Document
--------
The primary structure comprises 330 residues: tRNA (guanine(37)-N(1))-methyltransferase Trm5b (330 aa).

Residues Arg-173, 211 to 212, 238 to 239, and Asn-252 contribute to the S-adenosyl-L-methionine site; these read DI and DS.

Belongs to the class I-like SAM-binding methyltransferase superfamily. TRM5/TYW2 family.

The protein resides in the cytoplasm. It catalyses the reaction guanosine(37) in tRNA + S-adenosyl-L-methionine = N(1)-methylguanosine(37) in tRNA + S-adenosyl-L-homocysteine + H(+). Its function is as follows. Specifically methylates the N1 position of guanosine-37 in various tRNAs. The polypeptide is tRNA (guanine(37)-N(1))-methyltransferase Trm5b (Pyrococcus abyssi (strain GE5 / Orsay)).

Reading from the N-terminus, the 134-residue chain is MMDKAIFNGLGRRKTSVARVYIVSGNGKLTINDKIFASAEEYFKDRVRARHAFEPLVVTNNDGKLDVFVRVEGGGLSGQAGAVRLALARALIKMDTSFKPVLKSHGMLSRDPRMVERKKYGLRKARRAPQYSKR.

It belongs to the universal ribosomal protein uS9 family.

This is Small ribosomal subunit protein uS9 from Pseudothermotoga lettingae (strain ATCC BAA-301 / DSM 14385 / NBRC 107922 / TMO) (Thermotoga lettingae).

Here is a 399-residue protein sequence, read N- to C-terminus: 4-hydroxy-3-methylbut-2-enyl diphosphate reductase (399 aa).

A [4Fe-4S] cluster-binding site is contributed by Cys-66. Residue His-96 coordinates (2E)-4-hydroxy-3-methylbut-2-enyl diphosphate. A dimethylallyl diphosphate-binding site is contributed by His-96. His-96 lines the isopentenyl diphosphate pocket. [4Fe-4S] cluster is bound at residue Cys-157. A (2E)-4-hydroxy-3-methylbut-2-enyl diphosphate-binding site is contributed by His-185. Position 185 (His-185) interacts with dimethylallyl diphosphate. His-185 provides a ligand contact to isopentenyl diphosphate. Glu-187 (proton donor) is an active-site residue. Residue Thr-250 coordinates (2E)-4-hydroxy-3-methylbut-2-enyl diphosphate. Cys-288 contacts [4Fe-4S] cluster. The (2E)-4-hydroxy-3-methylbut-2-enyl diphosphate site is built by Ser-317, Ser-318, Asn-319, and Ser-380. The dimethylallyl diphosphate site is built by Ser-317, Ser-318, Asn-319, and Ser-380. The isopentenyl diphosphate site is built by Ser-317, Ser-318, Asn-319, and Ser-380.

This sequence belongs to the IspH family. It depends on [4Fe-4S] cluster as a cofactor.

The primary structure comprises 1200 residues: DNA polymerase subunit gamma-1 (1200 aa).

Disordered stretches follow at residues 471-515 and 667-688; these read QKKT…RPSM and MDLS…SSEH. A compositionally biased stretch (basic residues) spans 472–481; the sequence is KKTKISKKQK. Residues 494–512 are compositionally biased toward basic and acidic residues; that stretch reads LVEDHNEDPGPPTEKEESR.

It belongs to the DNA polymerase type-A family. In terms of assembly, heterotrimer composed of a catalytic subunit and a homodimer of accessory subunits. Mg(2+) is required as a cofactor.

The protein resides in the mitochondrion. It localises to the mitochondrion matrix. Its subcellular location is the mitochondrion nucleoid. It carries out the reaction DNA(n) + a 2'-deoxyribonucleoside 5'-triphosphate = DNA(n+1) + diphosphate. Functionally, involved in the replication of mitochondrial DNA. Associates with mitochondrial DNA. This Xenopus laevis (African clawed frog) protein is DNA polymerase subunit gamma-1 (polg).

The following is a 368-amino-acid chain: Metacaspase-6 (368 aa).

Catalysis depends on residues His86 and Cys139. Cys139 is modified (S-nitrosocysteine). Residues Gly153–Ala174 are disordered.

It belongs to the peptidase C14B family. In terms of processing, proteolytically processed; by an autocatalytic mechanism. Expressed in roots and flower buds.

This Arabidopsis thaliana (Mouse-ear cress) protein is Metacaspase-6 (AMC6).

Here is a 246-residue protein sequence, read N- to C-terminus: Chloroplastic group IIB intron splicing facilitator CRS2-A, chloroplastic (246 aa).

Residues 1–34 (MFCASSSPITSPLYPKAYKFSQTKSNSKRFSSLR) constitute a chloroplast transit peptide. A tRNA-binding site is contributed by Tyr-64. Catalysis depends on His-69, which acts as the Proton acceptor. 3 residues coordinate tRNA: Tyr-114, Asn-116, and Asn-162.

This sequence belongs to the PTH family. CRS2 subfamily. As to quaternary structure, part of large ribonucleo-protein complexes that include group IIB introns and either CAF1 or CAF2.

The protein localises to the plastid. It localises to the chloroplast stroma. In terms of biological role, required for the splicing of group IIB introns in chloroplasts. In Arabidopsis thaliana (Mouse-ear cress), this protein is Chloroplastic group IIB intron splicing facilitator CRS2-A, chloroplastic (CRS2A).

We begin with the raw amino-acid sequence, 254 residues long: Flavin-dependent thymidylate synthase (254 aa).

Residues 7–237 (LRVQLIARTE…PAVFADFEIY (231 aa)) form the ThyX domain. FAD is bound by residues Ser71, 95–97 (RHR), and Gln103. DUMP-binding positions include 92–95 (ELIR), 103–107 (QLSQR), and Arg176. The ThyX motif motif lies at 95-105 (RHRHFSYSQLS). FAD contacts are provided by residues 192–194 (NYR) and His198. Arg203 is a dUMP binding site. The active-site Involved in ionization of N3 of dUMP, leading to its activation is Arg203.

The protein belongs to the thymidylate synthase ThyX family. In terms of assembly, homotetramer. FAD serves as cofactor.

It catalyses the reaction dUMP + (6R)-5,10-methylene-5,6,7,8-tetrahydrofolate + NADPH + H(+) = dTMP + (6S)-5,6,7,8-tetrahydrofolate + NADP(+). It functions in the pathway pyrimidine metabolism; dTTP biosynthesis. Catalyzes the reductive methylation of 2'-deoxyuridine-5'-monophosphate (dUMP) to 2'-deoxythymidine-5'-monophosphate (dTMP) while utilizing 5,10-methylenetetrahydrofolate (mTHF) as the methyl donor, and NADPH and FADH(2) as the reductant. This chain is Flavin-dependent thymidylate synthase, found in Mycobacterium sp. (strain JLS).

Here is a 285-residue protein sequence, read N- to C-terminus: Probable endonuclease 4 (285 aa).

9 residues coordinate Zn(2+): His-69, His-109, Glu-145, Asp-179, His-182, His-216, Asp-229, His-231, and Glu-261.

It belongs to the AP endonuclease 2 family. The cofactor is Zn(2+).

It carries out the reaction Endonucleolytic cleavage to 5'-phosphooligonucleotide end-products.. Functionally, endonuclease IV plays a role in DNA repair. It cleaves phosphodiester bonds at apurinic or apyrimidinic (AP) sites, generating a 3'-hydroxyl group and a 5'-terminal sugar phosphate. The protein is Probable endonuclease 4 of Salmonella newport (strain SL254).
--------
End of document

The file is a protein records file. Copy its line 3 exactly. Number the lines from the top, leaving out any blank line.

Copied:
Belongs to the class I-like SAM-binding methyltransferase superfamily. TRM5/TYW2 family.